Edited by David Parker and David Saal
Chapter 16: Privatization and Corporate Governance in Transition Economies: Theory and Concepts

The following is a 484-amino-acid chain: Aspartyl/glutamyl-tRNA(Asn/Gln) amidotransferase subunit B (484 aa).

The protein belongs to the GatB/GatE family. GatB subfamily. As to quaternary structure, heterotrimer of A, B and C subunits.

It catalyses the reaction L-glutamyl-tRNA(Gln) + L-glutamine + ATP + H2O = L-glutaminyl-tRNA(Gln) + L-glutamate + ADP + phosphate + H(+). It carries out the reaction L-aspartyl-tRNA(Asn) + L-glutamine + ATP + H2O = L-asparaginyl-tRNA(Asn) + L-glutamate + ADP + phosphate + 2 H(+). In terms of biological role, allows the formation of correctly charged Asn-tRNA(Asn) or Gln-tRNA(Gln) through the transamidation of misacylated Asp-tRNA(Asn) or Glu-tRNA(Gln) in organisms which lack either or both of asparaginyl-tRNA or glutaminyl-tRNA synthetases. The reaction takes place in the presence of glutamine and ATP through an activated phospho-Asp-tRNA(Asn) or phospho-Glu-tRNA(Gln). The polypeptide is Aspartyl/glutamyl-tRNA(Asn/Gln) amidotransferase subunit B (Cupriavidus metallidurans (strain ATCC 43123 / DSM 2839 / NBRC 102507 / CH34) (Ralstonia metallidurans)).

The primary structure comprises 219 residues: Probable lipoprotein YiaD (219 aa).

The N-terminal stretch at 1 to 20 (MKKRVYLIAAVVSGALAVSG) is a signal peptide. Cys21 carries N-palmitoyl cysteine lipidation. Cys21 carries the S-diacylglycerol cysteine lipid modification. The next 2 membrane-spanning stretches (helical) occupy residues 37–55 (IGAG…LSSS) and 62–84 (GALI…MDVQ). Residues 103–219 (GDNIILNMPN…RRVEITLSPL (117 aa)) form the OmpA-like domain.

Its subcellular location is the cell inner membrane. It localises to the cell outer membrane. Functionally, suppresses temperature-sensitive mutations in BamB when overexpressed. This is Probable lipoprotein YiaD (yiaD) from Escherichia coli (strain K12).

Igor Filatotchev Introduction After many decades of centrally planned and state-controlled development, managers of industrial companies in the former command economies are now confronted by a growing pressure to restructure their organizations that aﬀects, to diﬀerent extents, all major sectors in the former command economies (Puﬀer, 1994). Although there may be diﬀerent causes of this problem (the collapse of a highly integrated system of production and distribution, competition from imports, severe cuts in state subsidies and defence spending and so on), it produces a serious threat to an organization’s viability when managers fail to diagnose successfully the causes of their ﬁrm’s decline and respond with strategies appropriate for the demands of an evolving and changing environment (Peng and Heath, 1996). Large-scale privatization was expected to enhance restructuring in failing SOEs through the elimination of the major constraints on managerial actions imposed by state ownership and central planning (Boycko et al., 1995). Privatization has been an important tool of economic reform throughout former Communist Bloc countries, although particular privatization modes diﬀered from country to country. For example, Hungary focused on sales of state assets to foreign owners, whereas the Czech and Slovak Republics employed equal-access voucher privatization (see Carlin and Aghion, 1996, for a summary of privatization programmes in Central and Eastern Europe). Russia used a combination of voucher insider privatization with auction sales of shares in former state-owned companies to outside individual and institutional investors (Blasi et al., 1997). The form, but not the scale,...
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